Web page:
H-A: My key target audience is the generation what we call ‘isolated connectivity’. Generation, who is trapped in the scrutiny global capitalism and is yearning for escape. It's a very international audience formed of creative professionals and those aspiring to engage in creative practices. The age range is 25 to 35. Of course, there are variations and its potential is to offer stories and visuals to any audience, who is perhaps not so familiar with slow lifestyle, too. It has an inspiring, aspirational role in that respect.

"It's always more complicated to market something that might not be as glamorous and requires a more niche audience for it. Especially when it comes to younger audiences, then they often get hooked by this term of glamour, or anything that's related to it."

It aims to get more people interested, even those who are skeptical or would perhaps not consider learning anything about ethical fashion, slow art or slowing down the pace of life. Otherwise I would say, most readers come from the Scandinavian region, and also Central Europe, but they're still a bit behind. 

I also wanted to say it's a very engaging platform. Those, who benefit the most from it, are the ones actually very interested in slow living practices. I encourage more people to come and see what's happening in this sphere. 

Copyright: Maarika Talja. 

Copyright: Maarika Talja. 

Do you actually have people who give you active feedback from within your audience? Do they actually tell you what they enjoy about your magazine?

H-A: I think I've gotten a lot of positive feedback and people saying that it's something very unique to the market. Also, they always say they learn something new, so it has kind of a educative value to it as well. There are a few artists, who follow the stories actively and write me e-mails to be featured. They are interested in publicity, but I still say that it’s a very personal project. I'm trying to select very carefully, who I actually want to feature on Savant. But they seem to [enjoy the fact that] there’s an educative value to it.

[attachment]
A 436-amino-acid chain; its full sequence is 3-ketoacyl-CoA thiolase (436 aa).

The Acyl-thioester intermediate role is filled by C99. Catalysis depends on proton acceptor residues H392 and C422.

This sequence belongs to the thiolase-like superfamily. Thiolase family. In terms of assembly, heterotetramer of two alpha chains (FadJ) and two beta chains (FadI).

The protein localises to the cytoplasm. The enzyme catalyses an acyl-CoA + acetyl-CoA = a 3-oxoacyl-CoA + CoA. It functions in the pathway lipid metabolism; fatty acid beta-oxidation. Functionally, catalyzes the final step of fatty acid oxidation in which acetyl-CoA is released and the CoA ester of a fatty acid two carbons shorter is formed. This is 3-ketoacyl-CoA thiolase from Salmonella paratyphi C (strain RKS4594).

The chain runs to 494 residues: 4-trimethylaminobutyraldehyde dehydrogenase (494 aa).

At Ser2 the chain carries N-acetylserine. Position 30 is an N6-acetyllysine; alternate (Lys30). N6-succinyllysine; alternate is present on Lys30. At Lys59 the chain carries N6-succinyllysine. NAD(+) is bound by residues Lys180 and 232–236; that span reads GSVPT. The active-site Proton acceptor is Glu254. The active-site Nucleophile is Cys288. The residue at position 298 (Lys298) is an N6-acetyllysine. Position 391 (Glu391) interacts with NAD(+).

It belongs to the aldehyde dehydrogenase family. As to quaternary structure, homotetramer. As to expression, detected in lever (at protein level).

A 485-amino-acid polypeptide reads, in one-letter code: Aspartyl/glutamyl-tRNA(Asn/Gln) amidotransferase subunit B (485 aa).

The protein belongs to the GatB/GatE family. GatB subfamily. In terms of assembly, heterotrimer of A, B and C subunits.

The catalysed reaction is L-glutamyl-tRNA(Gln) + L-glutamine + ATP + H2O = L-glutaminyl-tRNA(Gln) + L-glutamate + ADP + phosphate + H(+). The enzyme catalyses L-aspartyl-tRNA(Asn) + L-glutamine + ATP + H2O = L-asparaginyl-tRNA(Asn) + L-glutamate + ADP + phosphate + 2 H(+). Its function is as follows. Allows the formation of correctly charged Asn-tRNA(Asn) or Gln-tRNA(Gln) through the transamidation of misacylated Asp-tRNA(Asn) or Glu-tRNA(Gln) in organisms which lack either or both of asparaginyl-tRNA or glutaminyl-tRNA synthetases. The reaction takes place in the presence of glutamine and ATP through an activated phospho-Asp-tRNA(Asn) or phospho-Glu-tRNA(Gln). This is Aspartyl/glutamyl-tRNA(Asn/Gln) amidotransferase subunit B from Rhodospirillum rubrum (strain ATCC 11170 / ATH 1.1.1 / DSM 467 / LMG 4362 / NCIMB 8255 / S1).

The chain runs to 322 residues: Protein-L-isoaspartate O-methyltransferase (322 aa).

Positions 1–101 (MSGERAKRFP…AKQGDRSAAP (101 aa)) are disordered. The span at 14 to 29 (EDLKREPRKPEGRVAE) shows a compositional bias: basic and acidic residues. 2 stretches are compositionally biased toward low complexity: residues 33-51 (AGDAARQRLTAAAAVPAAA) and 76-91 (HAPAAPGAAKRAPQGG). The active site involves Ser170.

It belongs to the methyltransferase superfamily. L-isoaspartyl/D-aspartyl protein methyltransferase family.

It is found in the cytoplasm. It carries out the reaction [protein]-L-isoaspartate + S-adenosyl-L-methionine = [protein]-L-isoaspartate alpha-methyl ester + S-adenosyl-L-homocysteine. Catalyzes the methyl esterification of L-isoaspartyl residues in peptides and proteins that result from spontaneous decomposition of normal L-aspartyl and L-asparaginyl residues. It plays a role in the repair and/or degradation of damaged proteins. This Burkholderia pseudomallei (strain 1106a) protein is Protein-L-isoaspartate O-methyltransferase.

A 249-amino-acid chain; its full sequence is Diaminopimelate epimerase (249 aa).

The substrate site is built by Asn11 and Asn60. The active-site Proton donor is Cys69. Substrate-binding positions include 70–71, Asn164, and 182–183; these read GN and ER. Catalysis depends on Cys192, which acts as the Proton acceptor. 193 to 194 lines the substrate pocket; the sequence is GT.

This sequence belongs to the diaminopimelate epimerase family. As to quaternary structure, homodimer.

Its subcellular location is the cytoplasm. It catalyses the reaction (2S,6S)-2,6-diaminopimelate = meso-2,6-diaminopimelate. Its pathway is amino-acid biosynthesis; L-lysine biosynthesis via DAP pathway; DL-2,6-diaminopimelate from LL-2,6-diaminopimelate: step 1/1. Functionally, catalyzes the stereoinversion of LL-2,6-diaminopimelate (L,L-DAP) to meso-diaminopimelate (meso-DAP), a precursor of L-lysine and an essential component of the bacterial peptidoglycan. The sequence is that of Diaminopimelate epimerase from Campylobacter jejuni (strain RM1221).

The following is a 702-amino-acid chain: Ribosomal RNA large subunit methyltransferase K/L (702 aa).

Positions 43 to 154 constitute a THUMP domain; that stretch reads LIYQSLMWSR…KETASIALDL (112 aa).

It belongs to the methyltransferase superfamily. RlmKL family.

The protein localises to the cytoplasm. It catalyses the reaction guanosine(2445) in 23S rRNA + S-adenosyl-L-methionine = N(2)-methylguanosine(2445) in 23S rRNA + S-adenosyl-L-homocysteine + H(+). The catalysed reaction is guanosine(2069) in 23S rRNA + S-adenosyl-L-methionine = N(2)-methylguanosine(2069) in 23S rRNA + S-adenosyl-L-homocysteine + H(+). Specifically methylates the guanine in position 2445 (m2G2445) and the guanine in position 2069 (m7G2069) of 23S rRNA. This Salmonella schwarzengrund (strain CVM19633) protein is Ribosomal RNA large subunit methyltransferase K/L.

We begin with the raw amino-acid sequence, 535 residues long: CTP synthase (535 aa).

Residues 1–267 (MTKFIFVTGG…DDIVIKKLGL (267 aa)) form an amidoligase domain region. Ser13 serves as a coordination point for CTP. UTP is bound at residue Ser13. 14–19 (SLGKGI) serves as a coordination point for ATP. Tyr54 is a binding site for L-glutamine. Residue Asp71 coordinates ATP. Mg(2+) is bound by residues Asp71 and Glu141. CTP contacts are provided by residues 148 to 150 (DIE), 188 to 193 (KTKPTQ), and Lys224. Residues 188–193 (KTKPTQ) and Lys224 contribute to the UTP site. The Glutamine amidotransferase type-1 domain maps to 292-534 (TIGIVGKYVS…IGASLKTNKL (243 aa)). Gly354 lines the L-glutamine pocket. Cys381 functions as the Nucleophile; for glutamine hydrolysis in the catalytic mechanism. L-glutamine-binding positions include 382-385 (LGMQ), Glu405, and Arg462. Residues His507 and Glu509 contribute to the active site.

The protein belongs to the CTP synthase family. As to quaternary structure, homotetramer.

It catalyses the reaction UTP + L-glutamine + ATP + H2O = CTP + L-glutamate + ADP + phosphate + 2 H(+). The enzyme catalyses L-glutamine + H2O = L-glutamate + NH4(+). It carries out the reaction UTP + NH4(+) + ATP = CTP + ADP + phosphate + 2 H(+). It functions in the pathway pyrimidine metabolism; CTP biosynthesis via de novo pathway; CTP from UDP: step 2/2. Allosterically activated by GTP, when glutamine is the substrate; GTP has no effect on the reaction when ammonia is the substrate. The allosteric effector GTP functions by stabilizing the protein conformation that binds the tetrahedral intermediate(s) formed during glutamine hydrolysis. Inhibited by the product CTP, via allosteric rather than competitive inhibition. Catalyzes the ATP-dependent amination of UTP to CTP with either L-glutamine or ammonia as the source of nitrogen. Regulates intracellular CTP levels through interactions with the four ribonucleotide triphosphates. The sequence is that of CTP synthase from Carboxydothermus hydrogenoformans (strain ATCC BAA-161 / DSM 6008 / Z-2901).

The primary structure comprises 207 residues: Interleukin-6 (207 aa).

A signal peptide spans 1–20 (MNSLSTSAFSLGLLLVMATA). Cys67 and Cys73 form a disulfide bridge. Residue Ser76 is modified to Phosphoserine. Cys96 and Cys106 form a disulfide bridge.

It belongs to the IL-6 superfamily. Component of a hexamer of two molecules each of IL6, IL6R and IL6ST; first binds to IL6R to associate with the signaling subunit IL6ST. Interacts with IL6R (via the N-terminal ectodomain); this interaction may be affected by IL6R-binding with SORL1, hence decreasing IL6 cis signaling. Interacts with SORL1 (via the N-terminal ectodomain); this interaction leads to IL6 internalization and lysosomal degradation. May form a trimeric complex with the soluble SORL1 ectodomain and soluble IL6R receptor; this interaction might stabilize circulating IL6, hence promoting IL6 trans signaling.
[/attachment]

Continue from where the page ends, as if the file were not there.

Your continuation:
"Often we set very high goals for ourselves and then we wonder why we aren't reaching them. If we break them down to smaller pieces and even tinier pieces, then it's easier to find the way out and actually achieve the larger goal. By completing all the small steps."

Since you've embraced slow living, do you find that there have been many differences in the way that you approach your work and daily life? Any positive or negative?

H-A:  I'd say the overall quality of my life and work-life balance has improved. A fun fact is that I actually used to be a perfectionist all my life. I always took a lot of time to do things. Of course, there's this external pressure coming from your teachers, mentors, and then you just have to kind of work at a very speedy pace. I think I've never actually been a big fan of speed culture and I always questioned it. Even when I was studying myself, because I'm a very impulsive person, I get carried away easily.

I always felt that they should be more focused on the individual qualities we students have and we should be allowed to work on that skill-set rather than assuming that there are some kind of ‘universal’ qualities, and thus we can all maintain the same pressure and pace. I feel that when I started taking things easier or slower, then there's this — the negative side maybe — that you actually detach yourself from the understanding of pressure entirely.

Although in my industry, if I focus on the end result, if I focus on quality rather than quantity, it can be beneficial. I understand that in universities, there's so much external pressure that otherwise you just can't live up to it. I would say that everyone should choose the right pace for progressing with their own work rather than necessarily speeding up. Negative is that this is tricky in an environment when someone is pushing you for better results in a very tight timeframe and expecting certain (mostly high) results from you.

Would you say that it's easier for you to maintain your slow living lifestyle because you're your own boss?